Friday, October 15, 2010

Jesus People USA and a Kyrgyzstani Concert

So I was getting a tour of Cornerstone a shelter created by Jesus People USA (JPUSA). Members of JPUSA live across the street from Emmuas in the Friendly Towers. 500 non-traditional Christians living together, working toeghert and sharing their income and more importantly, their faith. While I was touring the shelter I was told of a concert that night at JPUA. It was free and it was interesting. I was told there would be a Kirgizstani concert.

Kyrgyzstani Group

I was excited. I was told there would be throat singing. That was not accurate. There was a specific type of vocal music that was similar to throat music but they are not the same thing. Still, I was excited and determined to go to this unusual concert.

Kyrgyzstani Fancy pickin and a playin

The music of Kirgizstan reflected the influences of their neighbors the Kazaks and Turkmens. Russian influence can also be noticed. However, this is the music of a pastoral-warrior people. Music became a way for a pastoral people to pass the time and share a national history.

Kyrgyzstani Full Group

The music is played with some unusual instruments. There is the Timur komuz, iron instrument we often refer to as the Jews Harp. I had never before heard a song seriously played by this instrument. I now view it as a serious instrument and not just a gimmick.

Kyrgyzstani woman solo

Kyrgastani music is divided into instrumental music and vocal music. I like both.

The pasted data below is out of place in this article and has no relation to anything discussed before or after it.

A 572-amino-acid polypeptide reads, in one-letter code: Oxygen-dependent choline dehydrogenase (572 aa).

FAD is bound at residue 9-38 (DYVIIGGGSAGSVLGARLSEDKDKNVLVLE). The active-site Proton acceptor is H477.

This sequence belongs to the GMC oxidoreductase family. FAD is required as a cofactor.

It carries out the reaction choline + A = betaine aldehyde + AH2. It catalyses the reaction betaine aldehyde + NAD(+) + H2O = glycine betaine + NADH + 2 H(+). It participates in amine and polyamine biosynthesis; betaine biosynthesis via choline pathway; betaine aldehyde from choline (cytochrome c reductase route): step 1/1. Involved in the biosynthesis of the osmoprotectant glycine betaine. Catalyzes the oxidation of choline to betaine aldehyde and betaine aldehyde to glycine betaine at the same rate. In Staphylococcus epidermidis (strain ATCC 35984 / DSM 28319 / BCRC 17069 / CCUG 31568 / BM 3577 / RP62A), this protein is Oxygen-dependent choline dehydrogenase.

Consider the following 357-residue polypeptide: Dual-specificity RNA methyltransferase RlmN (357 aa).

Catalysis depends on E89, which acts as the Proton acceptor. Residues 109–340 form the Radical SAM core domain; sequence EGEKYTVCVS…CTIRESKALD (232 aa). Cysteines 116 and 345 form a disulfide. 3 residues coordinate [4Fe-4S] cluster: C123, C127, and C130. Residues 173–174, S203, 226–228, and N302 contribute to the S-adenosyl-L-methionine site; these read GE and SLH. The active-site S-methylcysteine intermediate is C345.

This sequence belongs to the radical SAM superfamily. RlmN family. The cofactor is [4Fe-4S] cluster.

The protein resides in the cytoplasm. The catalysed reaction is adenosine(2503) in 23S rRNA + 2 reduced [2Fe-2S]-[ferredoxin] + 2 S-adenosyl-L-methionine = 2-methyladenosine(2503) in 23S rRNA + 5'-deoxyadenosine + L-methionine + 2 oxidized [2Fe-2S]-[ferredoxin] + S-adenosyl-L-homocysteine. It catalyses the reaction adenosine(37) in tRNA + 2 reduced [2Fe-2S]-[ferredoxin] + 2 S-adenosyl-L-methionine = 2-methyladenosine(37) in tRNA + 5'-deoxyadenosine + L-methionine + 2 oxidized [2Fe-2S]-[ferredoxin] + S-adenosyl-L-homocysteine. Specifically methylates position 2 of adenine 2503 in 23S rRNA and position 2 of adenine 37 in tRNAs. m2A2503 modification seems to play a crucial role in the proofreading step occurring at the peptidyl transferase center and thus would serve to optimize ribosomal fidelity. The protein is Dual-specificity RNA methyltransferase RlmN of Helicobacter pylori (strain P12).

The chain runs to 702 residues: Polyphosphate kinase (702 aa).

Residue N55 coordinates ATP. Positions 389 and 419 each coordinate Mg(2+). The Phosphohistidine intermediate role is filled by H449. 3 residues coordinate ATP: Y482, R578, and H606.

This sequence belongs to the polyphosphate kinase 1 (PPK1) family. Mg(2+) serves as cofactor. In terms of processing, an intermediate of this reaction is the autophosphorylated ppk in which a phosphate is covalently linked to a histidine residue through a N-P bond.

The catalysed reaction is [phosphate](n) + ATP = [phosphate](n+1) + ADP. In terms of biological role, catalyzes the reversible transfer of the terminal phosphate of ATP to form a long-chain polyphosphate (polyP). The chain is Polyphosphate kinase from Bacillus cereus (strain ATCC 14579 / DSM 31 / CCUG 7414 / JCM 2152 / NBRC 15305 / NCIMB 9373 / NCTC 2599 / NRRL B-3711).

Kyrgyzstani male solo

Some of the signing was the telling of stories, some love ballads and others epic national poems.

Kyrgyzstani variation of throat singing

The instruments were great just to look at and to hear them was even better. There was the Komuz This three-stringed plucked fretless lute. There was the Kyl Kiak This two-stringed bowed instrument had strings made of horse hair. What really grabbed my attention, just because they seemed so different to me, were the Choor wind instrument and the Jigatch It may sound something like a digeredoo,

Kyrgyzstani group with some interesting instruments

I loved the concert. I loved the customs. I love the posturing, how when a musician was not singing he or she did not display any emotion. It was very stylistic. And reminded me of how big and divers the world it.

kyrgyzstani guitar and song solo, female

Finally, I liked the concert because of the setting and the hosts. We were in the Friendly towers with the Jesus People. They are a unique people. Shaved heads, green and yellow hair, tattoos, piercings on men and/or women are common place. Ear plugs, wholly jeans or folks looking like vampires are common. So here we were with our hosts, in a room filled with beautiful windows and painting proclaiming the glory of Christ while listening to Kyrgyzstani music. This was indeed a wonderful night, Outside were the homeless, Africans, Muslims and Buddhists. Walking the streets were also Thais and Vietnamese and folks from the Caribbean. Inside the people of Central Asia and JPUSA. What a night!

Kyrgyzstani very fancy playing


Falkor said...

Well hello, Carl. I am Leah Grover. My husband, Brian, and i brought the Kyrgyz band to JPUSA. I'm thrilled you caught it on video. Where you you live/work? We know Laura Eppler et al at Emmaus.

Falkor said...

Here's where to send response.